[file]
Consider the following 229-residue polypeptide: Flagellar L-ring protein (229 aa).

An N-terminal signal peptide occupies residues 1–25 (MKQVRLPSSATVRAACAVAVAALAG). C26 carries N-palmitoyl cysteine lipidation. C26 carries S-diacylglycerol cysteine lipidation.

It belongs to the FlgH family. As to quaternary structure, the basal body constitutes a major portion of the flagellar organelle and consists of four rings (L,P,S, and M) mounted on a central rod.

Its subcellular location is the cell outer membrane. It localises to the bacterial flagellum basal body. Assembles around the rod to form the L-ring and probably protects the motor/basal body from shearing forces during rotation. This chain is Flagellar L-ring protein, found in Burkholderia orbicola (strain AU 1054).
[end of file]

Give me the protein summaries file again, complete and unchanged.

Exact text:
Consider the following 229-residue polypeptide: Flagellar L-ring protein (229 aa).

An N-terminal signal peptide occupies residues 1–25 (MKQVRLPSSATVRAACAVAVAALAG). C26 carries N-palmitoyl cysteine lipidation. C26 carries S-diacylglycerol cysteine lipidation.

It belongs to the FlgH family. As to quaternary structure, the basal body constitutes a major portion of the flagellar organelle and consists of four rings (L,P,S, and M) mounted on a central rod.

Its subcellular location is the cell outer membrane. It localises to the bacterial flagellum basal body. Assembles around the rod to form the L-ring and probably protects the motor/basal body from shearing forces during rotation. This chain is Flagellar L-ring protein, found in Burkholderia orbicola (strain AU 1054).